Feature Researcher - Dr. Lohitzune Solabarrieta

01 November, 2017

 

Dr. Lohitzune Solabarrieta arrived at KAUST in 2016 as a Postdoctoral Fellow in the Integrated Ocean Processes Lab. Originally from the Basque Country in Spain, Lohitzune completed her PhD in July 2015 entitled "Study of the surface ocean dynamics in the Bay of Biscay, using HF radar technology". High Frequency (HF) radars measure the speed and direction of surface ocean currents. The knowledge resulting from these observational structures can enable forecasting and early warning systems, helping decision-makers to manage ocean-related risks. Lohitzune shares the inspiration for research, the research she is undertaking at KAUST and her related achievements over the past year at KAUST.
 
 
What are your research interests?
My research interest is focused on the study and understanding of the different ocean surface circulation processes and their links with the subsurface waters. I am currently using the HF Radar data, which provide us with hourly currents velocity maps, with a spatial resolution of 3 km, up to 100km offshore, in the central Red Sea.
 
 
Why did you choose to come to KAUST?
I came to KAUST because I have applied HF Radar technology during my PhD and it was really useful to understand the different spatio-temporal processes. The high resolution not only allows us to study the sub-mesoscale features, but also to analyze lower scale dynamics, such as seasonal or inter-annual variability.
 
The funding and the time in our research are really important, and at KAUST I have what I need. It is always exciting to be the first to do something, and this fellowship at KAUST means I am able to apply my knowledge in HF radars to the Red Sea, a first for Saudi Arabia and the entire region.
 
 
What will success in your research career look like
As the Red Sea is still an unexplored body of water, it is a challenge for me to set up the system and interpret the first dataset – I know that it will surprise me! Being able to give the first seasonal description of the surface currents before the end of my postdoc in KAUST, both in the Central and the North of the Red Sea, will mean success for me. It is also a great opportunity for me to be involved throughout the process, from installation to data collection to publishing. This level of participation means I will be able to recreate this research in other places of the world that requires ocean observing capabilities.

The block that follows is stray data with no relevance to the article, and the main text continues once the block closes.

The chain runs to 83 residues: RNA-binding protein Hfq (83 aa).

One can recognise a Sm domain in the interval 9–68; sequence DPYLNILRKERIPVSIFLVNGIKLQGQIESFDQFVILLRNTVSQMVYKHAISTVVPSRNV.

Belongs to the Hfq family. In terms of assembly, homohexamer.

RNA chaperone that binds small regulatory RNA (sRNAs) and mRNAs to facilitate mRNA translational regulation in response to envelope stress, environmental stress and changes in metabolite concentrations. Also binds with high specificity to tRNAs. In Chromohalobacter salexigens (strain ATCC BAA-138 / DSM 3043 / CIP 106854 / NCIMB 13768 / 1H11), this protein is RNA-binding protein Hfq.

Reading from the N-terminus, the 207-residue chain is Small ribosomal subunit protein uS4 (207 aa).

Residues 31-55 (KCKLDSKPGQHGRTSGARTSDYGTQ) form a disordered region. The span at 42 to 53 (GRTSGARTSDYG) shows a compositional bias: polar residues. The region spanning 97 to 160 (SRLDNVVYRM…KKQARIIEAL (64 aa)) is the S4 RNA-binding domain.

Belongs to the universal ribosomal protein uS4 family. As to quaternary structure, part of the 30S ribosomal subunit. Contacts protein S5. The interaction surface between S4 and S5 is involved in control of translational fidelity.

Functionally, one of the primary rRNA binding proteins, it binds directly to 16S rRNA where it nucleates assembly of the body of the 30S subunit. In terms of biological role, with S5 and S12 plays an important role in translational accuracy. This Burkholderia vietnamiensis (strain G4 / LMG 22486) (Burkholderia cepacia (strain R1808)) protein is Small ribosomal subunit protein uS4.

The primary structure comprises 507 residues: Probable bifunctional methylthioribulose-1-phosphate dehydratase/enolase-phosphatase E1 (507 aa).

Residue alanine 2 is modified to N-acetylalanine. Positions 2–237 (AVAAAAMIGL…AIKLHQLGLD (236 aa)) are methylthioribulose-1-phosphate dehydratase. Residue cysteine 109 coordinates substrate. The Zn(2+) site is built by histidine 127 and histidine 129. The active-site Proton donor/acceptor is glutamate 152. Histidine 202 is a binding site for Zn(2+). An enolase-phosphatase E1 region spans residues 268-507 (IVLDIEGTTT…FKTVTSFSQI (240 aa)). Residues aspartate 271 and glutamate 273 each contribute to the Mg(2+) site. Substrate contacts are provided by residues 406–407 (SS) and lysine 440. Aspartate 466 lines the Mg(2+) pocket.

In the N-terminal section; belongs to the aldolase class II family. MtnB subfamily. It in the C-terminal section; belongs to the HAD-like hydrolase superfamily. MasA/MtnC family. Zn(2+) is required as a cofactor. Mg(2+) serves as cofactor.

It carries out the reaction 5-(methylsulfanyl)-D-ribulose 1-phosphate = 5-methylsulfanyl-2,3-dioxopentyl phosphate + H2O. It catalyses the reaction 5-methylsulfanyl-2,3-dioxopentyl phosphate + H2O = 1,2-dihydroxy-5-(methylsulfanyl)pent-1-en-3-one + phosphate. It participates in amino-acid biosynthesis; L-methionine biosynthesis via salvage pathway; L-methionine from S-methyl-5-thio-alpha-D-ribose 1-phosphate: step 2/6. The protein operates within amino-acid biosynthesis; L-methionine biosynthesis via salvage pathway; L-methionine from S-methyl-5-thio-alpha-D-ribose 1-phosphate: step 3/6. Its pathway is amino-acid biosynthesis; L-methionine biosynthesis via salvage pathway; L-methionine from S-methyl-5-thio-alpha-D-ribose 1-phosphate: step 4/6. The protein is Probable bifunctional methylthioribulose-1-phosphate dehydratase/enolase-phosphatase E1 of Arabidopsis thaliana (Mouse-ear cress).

What advice do you have for others with a similar research interest?
My only advice is to enjoy the research. It is very gratifying when you spend a lot of time analyzing something new that looks like an error, and then you finally find the explanation!
 
 
What do you enjoy beyond your research?
Even though people think that scientists are crazy or geeks, beyond our science we are normal people. I enjoy doing sports, spending time with our families and friends, travelling around the world and learning about different cultures.

My final advice on research: Try and try until you get it!
 
Lohitzune’s former supervisors all agree that it is her tenacity, knowledge and attitude that have made Lohitzune a successful researcher. As Prof. Santamaria of IH Cantabria stated, “I am completely confident in her capabilities. She is a hard-worker, collaborative, creative and well organized”. We agree, and are privileged she chose to join the IOP Lab at KAUST.